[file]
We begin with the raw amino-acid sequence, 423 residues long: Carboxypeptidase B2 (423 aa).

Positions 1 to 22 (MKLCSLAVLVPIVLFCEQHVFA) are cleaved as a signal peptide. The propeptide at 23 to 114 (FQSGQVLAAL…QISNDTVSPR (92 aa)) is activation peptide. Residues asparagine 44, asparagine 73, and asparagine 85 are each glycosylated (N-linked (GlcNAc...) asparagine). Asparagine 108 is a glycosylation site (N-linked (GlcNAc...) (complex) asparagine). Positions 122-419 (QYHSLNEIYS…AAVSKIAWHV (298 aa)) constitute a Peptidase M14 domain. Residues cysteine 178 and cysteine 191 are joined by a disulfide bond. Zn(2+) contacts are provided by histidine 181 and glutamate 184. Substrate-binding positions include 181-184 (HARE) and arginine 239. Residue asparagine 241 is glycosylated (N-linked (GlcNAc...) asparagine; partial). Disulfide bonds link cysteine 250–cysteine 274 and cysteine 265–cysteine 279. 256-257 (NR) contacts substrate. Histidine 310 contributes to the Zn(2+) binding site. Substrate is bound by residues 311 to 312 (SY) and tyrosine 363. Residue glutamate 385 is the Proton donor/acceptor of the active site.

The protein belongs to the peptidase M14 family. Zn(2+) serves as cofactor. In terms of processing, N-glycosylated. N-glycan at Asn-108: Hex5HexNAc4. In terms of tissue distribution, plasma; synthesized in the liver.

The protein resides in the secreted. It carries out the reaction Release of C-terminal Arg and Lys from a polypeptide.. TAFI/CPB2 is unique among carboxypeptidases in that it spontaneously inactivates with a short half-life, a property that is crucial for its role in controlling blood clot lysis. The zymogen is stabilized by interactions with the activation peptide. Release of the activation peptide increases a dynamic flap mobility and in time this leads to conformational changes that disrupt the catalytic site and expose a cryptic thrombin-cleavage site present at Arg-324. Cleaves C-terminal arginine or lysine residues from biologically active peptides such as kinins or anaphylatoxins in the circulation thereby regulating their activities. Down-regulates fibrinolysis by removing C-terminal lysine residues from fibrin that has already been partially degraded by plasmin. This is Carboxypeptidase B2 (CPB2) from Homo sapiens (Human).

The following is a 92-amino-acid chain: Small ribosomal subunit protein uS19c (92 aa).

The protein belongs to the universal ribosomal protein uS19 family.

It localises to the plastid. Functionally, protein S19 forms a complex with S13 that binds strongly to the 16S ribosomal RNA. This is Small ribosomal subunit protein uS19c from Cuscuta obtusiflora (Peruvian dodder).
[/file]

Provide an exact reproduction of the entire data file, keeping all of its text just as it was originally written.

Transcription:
We begin with the raw amino-acid sequence, 423 residues long: Carboxypeptidase B2 (423 aa).

Positions 1 to 22 (MKLCSLAVLVPIVLFCEQHVFA) are cleaved as a signal peptide. The propeptide at 23 to 114 (FQSGQVLAAL…QISNDTVSPR (92 aa)) is activation peptide. Residues asparagine 44, asparagine 73, and asparagine 85 are each glycosylated (N-linked (GlcNAc...) asparagine). Asparagine 108 is a glycosylation site (N-linked (GlcNAc...) (complex) asparagine). Positions 122-419 (QYHSLNEIYS…AAVSKIAWHV (298 aa)) constitute a Peptidase M14 domain. Residues cysteine 178 and cysteine 191 are joined by a disulfide bond. Zn(2+) contacts are provided by histidine 181 and glutamate 184. Substrate-binding positions include 181-184 (HARE) and arginine 239. Residue asparagine 241 is glycosylated (N-linked (GlcNAc...) asparagine; partial). Disulfide bonds link cysteine 250–cysteine 274 and cysteine 265–cysteine 279. 256-257 (NR) contacts substrate. Histidine 310 contributes to the Zn(2+) binding site. Substrate is bound by residues 311 to 312 (SY) and tyrosine 363. Residue glutamate 385 is the Proton donor/acceptor of the active site.

The protein belongs to the peptidase M14 family. Zn(2+) serves as cofactor. In terms of processing, N-glycosylated. N-glycan at Asn-108: Hex5HexNAc4. In terms of tissue distribution, plasma; synthesized in the liver.

The protein resides in the secreted. It carries out the reaction Release of C-terminal Arg and Lys from a polypeptide.. TAFI/CPB2 is unique among carboxypeptidases in that it spontaneously inactivates with a short half-life, a property that is crucial for its role in controlling blood clot lysis. The zymogen is stabilized by interactions with the activation peptide. Release of the activation peptide increases a dynamic flap mobility and in time this leads to conformational changes that disrupt the catalytic site and expose a cryptic thrombin-cleavage site present at Arg-324. Cleaves C-terminal arginine or lysine residues from biologically active peptides such as kinins or anaphylatoxins in the circulation thereby regulating their activities. Down-regulates fibrinolysis by removing C-terminal lysine residues from fibrin that has already been partially degraded by plasmin. This is Carboxypeptidase B2 (CPB2) from Homo sapiens (Human).

The following is a 92-amino-acid chain: Small ribosomal subunit protein uS19c (92 aa).

The protein belongs to the universal ribosomal protein uS19 family.

It localises to the plastid. Functionally, protein S19 forms a complex with S13 that binds strongly to the 16S ribosomal RNA. This is Small ribosomal subunit protein uS19c from Cuscuta obtusiflora (Peruvian dodder).